Readying for the Holidays
by Ryan O'Gara
When Kelleye Martin looks at the numbers from last year, she doesn’t mince words. “It’s soul-crushing,” she says.
In 2019, The Edgewater Spa in Madison, Wisconsin, had its best year in history, and Martin, the spa director, knows that 2020 won’t come anywhere near those numbers. It’s a situation to which nearly all spas can relate. In ISPA’s July Snapshot Survey, 70 percent of respondents indicated their revenue was down at least 16 percent from this time last year, and 36 percent of respondents had seen at least a 51 percent drop in year-over-year revenue.
Of course, this massive drop-off in revenue is not the fault of any spa director. The COVID-19 pandemic has crushed 2020 projections, necessitating creative solutions. As fall and winter approach, spas have an opportunity to recoup some of those losses by capitalizing on the holiday shopping season, a time when consumers typically spend abundantly on gifts for family and friends or just as a reward at the end of the year.
Given the economic toll of the pandemic, this winter might be the most important holiday season in the industry’s history. Still, many in the industry recognize that merely getting into the black would be a victory.
“It’s defnitely on everyone’s mind right now,” says Samika Traboulay, the director of spa at Renaissance Montgomery Hotel and Spa in Montgomery, AL. “Even at my property, we aren’t looking to make a profit, we’re just looking to break even. Everything is in flux right now. You never know if the government will shut you down again.”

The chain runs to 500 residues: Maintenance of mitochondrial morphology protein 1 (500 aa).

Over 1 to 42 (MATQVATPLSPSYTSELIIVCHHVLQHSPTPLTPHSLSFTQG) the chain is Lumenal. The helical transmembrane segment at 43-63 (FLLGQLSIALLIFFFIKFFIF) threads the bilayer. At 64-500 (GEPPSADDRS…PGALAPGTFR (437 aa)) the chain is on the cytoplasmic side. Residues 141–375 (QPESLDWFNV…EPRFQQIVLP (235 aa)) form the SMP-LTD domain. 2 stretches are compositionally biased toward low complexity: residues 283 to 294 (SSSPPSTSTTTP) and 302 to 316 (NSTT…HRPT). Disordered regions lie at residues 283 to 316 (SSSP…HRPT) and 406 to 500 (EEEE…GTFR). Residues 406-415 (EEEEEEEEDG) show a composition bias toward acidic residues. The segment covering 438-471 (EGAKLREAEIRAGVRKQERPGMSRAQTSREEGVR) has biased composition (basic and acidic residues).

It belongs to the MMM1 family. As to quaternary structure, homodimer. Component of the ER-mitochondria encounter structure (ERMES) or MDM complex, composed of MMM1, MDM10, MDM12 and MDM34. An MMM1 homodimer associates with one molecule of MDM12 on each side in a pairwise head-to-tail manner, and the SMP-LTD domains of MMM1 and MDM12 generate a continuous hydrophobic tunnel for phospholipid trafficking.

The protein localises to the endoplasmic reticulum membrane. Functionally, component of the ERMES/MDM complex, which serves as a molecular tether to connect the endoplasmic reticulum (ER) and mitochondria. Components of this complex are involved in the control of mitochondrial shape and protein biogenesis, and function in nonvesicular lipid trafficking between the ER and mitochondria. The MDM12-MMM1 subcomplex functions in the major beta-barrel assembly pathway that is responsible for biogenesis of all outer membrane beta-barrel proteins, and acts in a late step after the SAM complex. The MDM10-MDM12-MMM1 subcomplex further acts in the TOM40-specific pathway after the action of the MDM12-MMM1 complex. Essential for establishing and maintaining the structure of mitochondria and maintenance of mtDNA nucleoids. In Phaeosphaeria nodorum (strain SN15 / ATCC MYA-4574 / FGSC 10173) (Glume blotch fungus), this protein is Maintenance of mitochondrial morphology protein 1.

So, what are spas’ strategies for such an important time that in all likelihood will still be impacted by the pandemic?
Ordinarily, the holidays are a time when family and friends come together to reflect and and joy at the end of the year, but the pandemic has cast doubt on how those usual traditions will be observed this year. That includes the holiday shopping season, which begins in earnest in late November.
However, as Suzy Bordeaux-Johlfs, the spa director at Silverado Resort & Spa in Napa Valley, California, notes, just because this holiday season will be different than any we’ve experienced, some things never change.
“Gift giving is not going to go away,” she says. “People are inspired to give, but what are they going to give? Everyone has their basic needs covered, so if you want to drive traffic, you have to do more engaging things to make it fun. What can they buy from you that they can’t get from somewhere else that makes them feel good?”
That need to differentiate is why Bordeaux-Johlfs is prioritizing “meaningful merchandise.” If guests are buying from a vendor who cares about the environment or is giving back, they can make a purchase with the mindset that they are helping to make the world a better place. In a time when consumers likely won’t have as much disposable income, that could make all the difference in spending decisions. Bordeaux-Johlfs has found that highlighting vendors in this way or joining in on the cause with your own donation is effective in incentivizing certain purchases for consumers.